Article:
• Databricks Dolly 3B: Databricks’ dolly-v2-3b is a commercial-grade instruction-following large language model trained on the Databricks platform. Derived from pythia-2.8b, it’s trained on around 15k instruction/response pairs covering various domains. While not state-of-the-art, it exhibits surprisingly high-quality instruction-following behavior. Click here.

How do Small Language Models Work?

Small language models use the same basic ideas as large language models, like self-attention mechanisms and transformer structures. However, they use different methods to make the model smaller and require less computing power:

  • Model Compression: SLMs use methods like pruning, quantization, and low-rank factorization to cut down the number of parameters. This means they simplify the model without losing much performance.
  • Knowledge Distillation: In this technique, a smaller model learns to act like a larger, already trained model. The student model tries to produce results similar to the teacher, effectively squeezing the essential knowledge from the big model into a smaller one.
  • Efficient Architectures: SLMs often use specially designed structures that focus on being efficient, such as Transformer-XL and Linformer. These designs modify the usual transformer structure to be less complex and use less memory.

Differences Between Small Language Models (SLMs) and Large Language Models (LLMs):

CriteriaSmall Language Models (SLMs)Large Language Models (LLMs)
Number of ParametersFew million to a few hundred millionBillions of parameters
Computational RequirementsLower, suitable for resource-constrained devicesHigher, require substantial computational resources
Ease of DeploymentEasier to deploy on resource-constrained devicesChallenging to deploy due to high resource requirements
Training and Inference SpeedFaster, more efficientSlower, more computationally intensive
PerformanceCompetitive, but may not match state-of-the-art results on certain tasksState-of-the-art performance on various NLP tasks
Model SizeSignificantly smaller, typically 40% to 60% smaller than LLMsLarge, requiring substantial storage space
Real-world ApplicationsSuitable for applications with limited computational resourcesPrimarily used in resource-rich environments, such as cloud services and high-performance computing systems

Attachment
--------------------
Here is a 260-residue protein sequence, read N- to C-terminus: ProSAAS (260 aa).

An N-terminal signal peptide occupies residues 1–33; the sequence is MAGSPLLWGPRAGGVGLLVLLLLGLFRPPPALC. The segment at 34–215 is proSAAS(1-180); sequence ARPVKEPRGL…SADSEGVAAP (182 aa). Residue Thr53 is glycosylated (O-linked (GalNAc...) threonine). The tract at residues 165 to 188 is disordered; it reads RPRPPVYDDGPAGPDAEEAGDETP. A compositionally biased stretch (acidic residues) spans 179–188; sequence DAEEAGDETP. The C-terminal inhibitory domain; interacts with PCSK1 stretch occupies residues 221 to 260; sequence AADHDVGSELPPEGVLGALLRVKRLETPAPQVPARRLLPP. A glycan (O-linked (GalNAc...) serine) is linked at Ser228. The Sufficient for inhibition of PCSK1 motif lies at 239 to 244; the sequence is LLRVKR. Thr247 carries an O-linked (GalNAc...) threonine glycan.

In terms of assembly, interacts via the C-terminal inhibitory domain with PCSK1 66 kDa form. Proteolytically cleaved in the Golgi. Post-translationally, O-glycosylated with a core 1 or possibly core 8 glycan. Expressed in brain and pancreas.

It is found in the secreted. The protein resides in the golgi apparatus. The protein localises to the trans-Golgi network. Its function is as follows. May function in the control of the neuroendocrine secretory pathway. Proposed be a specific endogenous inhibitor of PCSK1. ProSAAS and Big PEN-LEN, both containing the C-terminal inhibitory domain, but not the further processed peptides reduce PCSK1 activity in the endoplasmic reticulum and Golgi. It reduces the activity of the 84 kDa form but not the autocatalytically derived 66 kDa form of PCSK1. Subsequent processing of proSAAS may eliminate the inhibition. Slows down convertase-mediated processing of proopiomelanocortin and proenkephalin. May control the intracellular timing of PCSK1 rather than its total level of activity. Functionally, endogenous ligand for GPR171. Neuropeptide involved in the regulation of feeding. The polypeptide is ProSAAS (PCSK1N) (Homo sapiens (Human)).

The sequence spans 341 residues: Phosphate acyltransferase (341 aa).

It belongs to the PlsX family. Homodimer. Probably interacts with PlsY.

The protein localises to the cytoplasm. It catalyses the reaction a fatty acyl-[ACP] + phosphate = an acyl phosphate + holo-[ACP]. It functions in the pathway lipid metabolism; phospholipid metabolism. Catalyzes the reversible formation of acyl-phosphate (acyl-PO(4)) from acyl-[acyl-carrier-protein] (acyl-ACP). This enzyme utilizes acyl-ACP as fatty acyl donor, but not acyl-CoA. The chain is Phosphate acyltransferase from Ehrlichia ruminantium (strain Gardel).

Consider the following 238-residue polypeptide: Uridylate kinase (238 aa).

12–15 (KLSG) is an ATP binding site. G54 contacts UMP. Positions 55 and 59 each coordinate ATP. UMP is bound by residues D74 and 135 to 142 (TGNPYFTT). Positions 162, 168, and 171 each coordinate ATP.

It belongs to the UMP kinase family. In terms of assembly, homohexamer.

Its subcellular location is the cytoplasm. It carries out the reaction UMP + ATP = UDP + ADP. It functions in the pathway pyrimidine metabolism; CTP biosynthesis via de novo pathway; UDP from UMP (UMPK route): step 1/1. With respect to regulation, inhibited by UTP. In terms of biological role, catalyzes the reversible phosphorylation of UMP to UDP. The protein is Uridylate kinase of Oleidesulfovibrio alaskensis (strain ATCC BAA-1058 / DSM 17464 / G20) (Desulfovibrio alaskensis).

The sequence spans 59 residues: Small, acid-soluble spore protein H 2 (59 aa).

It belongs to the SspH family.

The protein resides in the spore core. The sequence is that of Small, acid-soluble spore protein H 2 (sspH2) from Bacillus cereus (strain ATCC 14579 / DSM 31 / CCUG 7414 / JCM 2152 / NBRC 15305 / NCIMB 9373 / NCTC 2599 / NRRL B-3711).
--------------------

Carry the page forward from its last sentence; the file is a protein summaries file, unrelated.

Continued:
Pros and Cons of SLMs:

Here are some pros and cons of Small Language Models:

Pros:

  • Computationally efficient, requiring fewer resources for training and inference
  • Easier to deploy on resource-constrained devices like mobile phones and edge devices
  • Faster training and inference times compared to LLMs
  • Smaller model size, making them more storage-friendly
  • Enable wider adoption of NLP technologies in real-world applications

Cons:

  • May not achieve the same level of performance as LLMs on certain complex NLP tasks
  • Require additional techniques like model compression and knowledge distillation, which can add complexity to the development process
  • May have limitations in capturing long-range dependencies and handling highly context-dependent tasks
  • The trade-off between model size and performance needs to be carefully considered for each specific use case
  • May require more extensive fine-tuning or domain adaptation compared to LLMs to achieve optimal performance on specific tasks

Despite these limitations, SMLs offer a promising approach to making NLP more accessible and efficient, enabling a wider range of applications and use cases in resource-constrained environments.

Conclusion

Small Language Models are a good alternative to Large Language Models because they are efficient, less expensive, and easier to manage. They can do many different language tasks and are becoming more popular in artificial intelligence and machine learning.

Before you decide to use a Large Language Model for your project, take a moment to think about whether a Small Language Model could work just as well. This is like in the past when people used to pick complex Deep Learning models, even though simpler machine learning models could have done the job too—and that’s still something to consider today.

Himanshi Singh 10 May, 2024

I am a data lover and I love to extract and understand the hidden patterns in the data. I want to learn and grow in the field of Machine Learning and Data Science.

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Aniruddha Bhandari
Aniruddha Bhandari 13 May, 2024

Thanks for sharing this!